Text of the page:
Smart Car catches eye, then envious looks on The Murfreesboro Post
By MICHELLE WILLARD , Post Staff Writer
Posted: Sunday, June 22, 2008 10:02 am
TMP photo by Kelly Hite
At first glance, Kim Johnson’s new car looks odd, like it’s not really a car at all, more like a golf cart.
But it is the Mercedes Benz-created Smart Car, the first in Murfreesboro.
Johnson bought her new Smart Car Fortwo Passion, Clara Belle, in Tampa, Fla., last month while on a trip to visit her parents.
“When I looked at it I thought, ‘I don’t want to drive this,’” she said. Johnson’s initial reaction to the odd-looking car isn’t that surprising.
Honestly, it looks like a glorified golf cart, or if you took a normal compact car, cut it in half and only kept the front end.
But she said she had so much fun on the test drive, she had to buy it even though she already had a Jeep Liberty sitting in her garage.
Johnson is not alone in her love for the Smart Car. The car has been a best seller in European markets. Since its 1998 release, more than 770,000 cars have been sold in 36 countries.
“I sat there watching these people walk in (to the dealership) saying, ‘I want this car, and I want it now,’” she recalled.
But most people have to wait a year and a half before getting a Smart Car. Since its release in early 2008, the only way to get one is to pre-order from a dealer or online, which has driven up demand.
Johnson happened into her car without the long wait, because Clara Belle was an orphan.
While she was in Tampa, her parents took her to the dealership when they bought their Smart Car. There happened to be two on the lot that weren’t picked up by the people who reserved them or orphaned, she said.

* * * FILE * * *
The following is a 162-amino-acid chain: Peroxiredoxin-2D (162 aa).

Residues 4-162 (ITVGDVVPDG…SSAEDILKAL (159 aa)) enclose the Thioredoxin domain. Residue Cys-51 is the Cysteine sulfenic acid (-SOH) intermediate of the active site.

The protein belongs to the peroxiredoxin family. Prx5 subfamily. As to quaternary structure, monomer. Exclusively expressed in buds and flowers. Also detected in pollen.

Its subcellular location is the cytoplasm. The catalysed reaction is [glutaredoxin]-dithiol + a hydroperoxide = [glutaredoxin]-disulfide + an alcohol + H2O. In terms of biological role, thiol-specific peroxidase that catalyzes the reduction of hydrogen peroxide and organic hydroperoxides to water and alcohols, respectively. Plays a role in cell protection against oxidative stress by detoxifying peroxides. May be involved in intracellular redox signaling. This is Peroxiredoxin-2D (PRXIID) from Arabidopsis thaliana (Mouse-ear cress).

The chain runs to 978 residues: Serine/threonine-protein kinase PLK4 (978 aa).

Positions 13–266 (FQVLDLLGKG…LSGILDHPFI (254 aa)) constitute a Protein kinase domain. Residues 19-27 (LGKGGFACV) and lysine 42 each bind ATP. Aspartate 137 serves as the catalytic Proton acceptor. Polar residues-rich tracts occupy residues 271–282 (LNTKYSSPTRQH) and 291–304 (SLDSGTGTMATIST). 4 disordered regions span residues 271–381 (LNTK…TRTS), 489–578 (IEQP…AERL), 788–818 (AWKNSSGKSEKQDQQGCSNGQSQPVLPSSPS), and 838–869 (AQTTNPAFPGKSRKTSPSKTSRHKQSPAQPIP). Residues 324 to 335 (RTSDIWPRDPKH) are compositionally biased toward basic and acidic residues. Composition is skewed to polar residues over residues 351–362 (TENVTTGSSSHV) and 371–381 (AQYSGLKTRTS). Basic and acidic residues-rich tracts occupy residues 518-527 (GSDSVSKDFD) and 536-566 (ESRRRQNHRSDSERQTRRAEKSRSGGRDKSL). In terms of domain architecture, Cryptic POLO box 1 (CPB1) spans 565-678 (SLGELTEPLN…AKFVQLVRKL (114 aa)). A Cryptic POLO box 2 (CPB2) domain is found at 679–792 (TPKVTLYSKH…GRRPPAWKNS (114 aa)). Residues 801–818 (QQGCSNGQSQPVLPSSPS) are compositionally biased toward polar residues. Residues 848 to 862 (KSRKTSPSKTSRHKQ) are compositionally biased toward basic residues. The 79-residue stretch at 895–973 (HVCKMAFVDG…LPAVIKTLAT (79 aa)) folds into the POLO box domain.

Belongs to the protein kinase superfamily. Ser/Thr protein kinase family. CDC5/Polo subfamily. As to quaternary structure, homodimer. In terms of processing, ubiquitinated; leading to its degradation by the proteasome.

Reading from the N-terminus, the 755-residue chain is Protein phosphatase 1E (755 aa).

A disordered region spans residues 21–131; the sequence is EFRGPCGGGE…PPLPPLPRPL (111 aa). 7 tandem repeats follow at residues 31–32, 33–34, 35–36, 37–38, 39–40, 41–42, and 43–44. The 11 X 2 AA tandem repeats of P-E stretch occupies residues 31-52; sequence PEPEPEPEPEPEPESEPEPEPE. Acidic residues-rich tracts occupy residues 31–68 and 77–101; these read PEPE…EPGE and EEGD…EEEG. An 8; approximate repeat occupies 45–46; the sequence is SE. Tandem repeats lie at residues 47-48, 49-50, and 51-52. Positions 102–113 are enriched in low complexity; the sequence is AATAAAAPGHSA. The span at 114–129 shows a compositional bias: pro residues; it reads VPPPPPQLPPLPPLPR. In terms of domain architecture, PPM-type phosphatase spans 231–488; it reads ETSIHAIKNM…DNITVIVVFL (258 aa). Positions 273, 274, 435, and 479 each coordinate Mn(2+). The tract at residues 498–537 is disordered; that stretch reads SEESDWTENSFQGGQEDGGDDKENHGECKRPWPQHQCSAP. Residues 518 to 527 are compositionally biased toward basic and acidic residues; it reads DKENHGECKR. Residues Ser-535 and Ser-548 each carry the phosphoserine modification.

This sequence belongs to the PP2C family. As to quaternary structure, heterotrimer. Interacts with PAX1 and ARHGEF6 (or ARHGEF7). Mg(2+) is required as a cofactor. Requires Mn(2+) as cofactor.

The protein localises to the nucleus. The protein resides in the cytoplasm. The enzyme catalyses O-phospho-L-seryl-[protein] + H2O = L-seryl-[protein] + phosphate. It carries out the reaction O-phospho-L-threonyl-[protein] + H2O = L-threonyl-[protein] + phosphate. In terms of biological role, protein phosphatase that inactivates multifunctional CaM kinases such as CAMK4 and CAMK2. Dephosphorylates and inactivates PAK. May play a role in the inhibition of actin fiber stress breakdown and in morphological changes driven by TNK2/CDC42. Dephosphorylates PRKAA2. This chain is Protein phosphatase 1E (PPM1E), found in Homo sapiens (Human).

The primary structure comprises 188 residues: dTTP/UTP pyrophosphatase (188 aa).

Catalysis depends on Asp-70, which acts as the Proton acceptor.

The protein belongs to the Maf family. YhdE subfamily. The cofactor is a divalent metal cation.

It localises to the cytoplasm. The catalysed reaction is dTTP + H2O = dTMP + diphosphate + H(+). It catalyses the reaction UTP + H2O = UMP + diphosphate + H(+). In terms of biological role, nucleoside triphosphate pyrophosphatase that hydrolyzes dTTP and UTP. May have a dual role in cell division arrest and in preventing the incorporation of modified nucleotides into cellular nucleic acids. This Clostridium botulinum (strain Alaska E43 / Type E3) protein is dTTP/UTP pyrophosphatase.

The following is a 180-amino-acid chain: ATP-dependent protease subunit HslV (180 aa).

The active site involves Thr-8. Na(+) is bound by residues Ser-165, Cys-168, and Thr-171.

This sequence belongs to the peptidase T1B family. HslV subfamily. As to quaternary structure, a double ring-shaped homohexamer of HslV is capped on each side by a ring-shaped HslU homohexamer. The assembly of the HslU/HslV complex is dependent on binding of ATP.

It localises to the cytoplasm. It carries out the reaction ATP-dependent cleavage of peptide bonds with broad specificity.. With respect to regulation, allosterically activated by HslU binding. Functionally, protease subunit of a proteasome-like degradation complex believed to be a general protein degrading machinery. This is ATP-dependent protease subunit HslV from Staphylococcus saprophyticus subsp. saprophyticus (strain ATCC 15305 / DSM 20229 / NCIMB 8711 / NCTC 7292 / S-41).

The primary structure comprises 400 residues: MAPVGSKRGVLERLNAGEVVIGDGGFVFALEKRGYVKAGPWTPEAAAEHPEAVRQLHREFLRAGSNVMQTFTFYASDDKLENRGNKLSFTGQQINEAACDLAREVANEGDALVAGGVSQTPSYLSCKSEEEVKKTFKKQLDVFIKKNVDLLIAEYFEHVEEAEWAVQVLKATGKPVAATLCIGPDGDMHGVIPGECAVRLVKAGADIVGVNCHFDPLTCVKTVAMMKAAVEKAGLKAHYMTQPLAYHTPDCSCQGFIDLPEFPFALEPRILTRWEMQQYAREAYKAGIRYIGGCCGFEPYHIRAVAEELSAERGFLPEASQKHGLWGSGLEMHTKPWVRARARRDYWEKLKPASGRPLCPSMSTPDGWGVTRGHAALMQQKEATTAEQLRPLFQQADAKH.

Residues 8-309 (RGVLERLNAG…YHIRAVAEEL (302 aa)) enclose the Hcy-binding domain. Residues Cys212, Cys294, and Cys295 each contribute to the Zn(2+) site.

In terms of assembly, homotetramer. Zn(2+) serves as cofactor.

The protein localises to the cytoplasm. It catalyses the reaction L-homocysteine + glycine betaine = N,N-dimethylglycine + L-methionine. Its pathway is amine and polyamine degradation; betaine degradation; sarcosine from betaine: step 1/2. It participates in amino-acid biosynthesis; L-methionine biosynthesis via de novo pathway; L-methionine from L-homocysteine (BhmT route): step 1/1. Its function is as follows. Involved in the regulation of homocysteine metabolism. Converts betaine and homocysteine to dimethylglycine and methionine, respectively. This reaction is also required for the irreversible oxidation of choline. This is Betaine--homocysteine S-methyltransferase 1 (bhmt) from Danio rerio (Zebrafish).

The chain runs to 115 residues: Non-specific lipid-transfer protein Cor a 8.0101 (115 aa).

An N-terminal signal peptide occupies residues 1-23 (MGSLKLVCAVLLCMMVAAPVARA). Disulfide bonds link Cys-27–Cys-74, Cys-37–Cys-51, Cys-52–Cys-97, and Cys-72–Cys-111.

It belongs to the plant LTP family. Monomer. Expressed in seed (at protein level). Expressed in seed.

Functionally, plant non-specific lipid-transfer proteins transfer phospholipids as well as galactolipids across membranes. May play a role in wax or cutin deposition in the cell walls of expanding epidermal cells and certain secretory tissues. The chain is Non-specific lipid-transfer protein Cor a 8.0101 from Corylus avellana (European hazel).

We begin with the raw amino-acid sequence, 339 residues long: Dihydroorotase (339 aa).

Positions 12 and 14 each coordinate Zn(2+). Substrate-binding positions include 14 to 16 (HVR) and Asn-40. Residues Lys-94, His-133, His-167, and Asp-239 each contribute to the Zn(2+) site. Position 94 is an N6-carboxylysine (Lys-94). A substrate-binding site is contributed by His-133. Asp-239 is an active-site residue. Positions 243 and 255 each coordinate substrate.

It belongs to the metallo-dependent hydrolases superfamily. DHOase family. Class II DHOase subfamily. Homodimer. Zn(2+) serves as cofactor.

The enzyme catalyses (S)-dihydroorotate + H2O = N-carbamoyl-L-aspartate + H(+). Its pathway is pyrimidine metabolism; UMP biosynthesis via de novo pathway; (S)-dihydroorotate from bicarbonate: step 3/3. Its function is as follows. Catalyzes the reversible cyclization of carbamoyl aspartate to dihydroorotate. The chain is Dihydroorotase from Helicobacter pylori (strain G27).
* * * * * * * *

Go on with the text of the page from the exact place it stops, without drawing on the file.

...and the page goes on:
“This one was just sitting there and I said I wanted it,” she said, but she had to wait three days while the dealer contacted the couple that ordered Clara Belle.
After buying Clara Belle, Johnson drove the car back from Florida, averaging 50 miles per gallon. The EPA rates the 2008 model at 33 city/41 highway mpg.
The high fuel efficiency is achieved by the car’s extraordinarily compact design and three-cylinder, one-liter gasoline engine.
According to Smart Car, the Fortwo has a top speed of 90 miles per hour, and Johnson admitted she topped out at 80 mph on her drive from Florida.
The Smart Car’s fuel efficiency isn’t the only thing that drew Johnson into the driver’s seat. The company’s environmental record and eco-friendly practices got her engines revving.
From the beginning of production at the car plant, Smartville, in Hambach, France, the company tries to minimize its environmental impact.
“With our products, we are setting a milestone for environmentally-compatible individual mobility. Every day, we live an efficient and dynamic environmental management system that is aligned towards on-going improvement,” according to the company’s environmental policy.
The policy is words the company lives by, not just a marketing ploy.
Smartville has its own natural gas-powered energy station that heats water and produces electricity. The plant even recycles heat generated from molding parts to heat paint booths.
Heat isn’t the only thing recycled at the plant – all the waste that can be recycled is. And the company reduces the amount of waste that would have to be recycled by utilizing reusable shipping containers and redesigning parts to eliminate waste.
Rather than paint, the car is powder coated, which uses 40 percent less energy with zero solvent emissions and no water waste. Even the powder-coat overspray is 98 percent recycled, according to the company.
But the company didn’t stop there. The car itself is 80 percent recyclable. Every component from the wheels to the dashboard is 100-percent recyclable. The engine is also made from aluminum.
“Even our exterior door panels can be easily changed and recycled,” Smartusa.com said.
These environmental policies impress Johnson, even more than the 4-star safety rating of the odd-looking car.
But it’s definitely the car’s look that turns heads.
“It’s funny the looks that you get,” she said.
On her drive back to Rockvale from Florida, a crowd of people surrounded the car at a gas station and began asking her questions. The teller at her bank even came outside to ask about the car.
And one woman at Wal-Mart asked her if it ran on air.
“I smiled and said, ‘No. No, it doesn’t,’” Johnson said.
Michelle Willard can be contacted at 615-869-0816 or [email protected].